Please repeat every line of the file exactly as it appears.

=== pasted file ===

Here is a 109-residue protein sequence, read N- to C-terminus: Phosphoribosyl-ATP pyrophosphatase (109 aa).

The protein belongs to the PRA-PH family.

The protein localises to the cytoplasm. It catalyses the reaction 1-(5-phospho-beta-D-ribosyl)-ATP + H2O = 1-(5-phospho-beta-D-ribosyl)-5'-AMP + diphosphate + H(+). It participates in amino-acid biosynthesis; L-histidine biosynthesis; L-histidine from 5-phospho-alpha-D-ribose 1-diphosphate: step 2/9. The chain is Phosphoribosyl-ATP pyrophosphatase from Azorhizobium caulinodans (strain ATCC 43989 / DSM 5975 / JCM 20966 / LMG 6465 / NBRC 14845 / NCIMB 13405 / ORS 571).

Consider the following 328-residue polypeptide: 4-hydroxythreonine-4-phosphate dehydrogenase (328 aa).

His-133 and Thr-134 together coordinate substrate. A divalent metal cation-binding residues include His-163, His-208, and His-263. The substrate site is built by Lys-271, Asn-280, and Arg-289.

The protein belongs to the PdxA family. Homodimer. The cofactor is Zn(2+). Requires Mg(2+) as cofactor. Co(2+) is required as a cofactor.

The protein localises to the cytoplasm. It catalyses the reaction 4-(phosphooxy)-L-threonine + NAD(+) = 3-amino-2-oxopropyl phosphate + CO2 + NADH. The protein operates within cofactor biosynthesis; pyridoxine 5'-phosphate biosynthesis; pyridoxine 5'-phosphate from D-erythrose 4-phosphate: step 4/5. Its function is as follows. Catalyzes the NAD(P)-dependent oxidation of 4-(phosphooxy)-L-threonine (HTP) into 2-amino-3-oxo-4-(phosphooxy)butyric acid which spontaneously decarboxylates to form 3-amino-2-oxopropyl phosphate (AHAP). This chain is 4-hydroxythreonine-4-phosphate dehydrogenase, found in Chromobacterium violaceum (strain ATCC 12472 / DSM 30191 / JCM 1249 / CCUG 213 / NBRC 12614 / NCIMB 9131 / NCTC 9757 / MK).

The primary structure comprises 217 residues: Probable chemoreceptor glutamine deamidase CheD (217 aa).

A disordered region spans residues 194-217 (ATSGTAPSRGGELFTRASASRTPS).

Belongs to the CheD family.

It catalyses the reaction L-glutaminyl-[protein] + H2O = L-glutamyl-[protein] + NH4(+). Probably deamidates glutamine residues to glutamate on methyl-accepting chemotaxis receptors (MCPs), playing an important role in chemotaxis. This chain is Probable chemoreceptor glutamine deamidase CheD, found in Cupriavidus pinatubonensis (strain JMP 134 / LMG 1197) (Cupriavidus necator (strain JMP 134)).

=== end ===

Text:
Here is a 109-residue protein sequence, read N- to C-terminus: Phosphoribosyl-ATP pyrophosphatase (109 aa).

The protein belongs to the PRA-PH family.

The protein localises to the cytoplasm. It catalyses the reaction 1-(5-phospho-beta-D-ribosyl)-ATP + H2O = 1-(5-phospho-beta-D-ribosyl)-5'-AMP + diphosphate + H(+). It participates in amino-acid biosynthesis; L-histidine biosynthesis; L-histidine from 5-phospho-alpha-D-ribose 1-diphosphate: step 2/9. The chain is Phosphoribosyl-ATP pyrophosphatase from Azorhizobium caulinodans (strain ATCC 43989 / DSM 5975 / JCM 20966 / LMG 6465 / NBRC 14845 / NCIMB 13405 / ORS 571).

Consider the following 328-residue polypeptide: 4-hydroxythreonine-4-phosphate dehydrogenase (328 aa).

His-133 and Thr-134 together coordinate substrate. A divalent metal cation-binding residues include His-163, His-208, and His-263. The substrate site is built by Lys-271, Asn-280, and Arg-289.

The protein belongs to the PdxA family. Homodimer. The cofactor is Zn(2+). Requires Mg(2+) as cofactor. Co(2+) is required as a cofactor.

The protein localises to the cytoplasm. It catalyses the reaction 4-(phosphooxy)-L-threonine + NAD(+) = 3-amino-2-oxopropyl phosphate + CO2 + NADH. The protein operates within cofactor biosynthesis; pyridoxine 5'-phosphate biosynthesis; pyridoxine 5'-phosphate from D-erythrose 4-phosphate: step 4/5. Its function is as follows. Catalyzes the NAD(P)-dependent oxidation of 4-(phosphooxy)-L-threonine (HTP) into 2-amino-3-oxo-4-(phosphooxy)butyric acid which spontaneously decarboxylates to form 3-amino-2-oxopropyl phosphate (AHAP). This chain is 4-hydroxythreonine-4-phosphate dehydrogenase, found in Chromobacterium violaceum (strain ATCC 12472 / DSM 30191 / JCM 1249 / CCUG 213 / NBRC 12614 / NCIMB 9131 / NCTC 9757 / MK).

The primary structure comprises 217 residues: Probable chemoreceptor glutamine deamidase CheD (217 aa).

A disordered region spans residues 194-217 (ATSGTAPSRGGELFTRASASRTPS).

Belongs to the CheD family.

It catalyses the reaction L-glutaminyl-[protein] + H2O = L-glutamyl-[protein] + NH4(+). Probably deamidates glutamine residues to glutamate on methyl-accepting chemotaxis receptors (MCPs), playing an important role in chemotaxis. This chain is Probable chemoreceptor glutamine deamidase CheD, found in Cupriavidus pinatubonensis (strain JMP 134 / LMG 1197) (Cupriavidus necator (strain JMP 134)).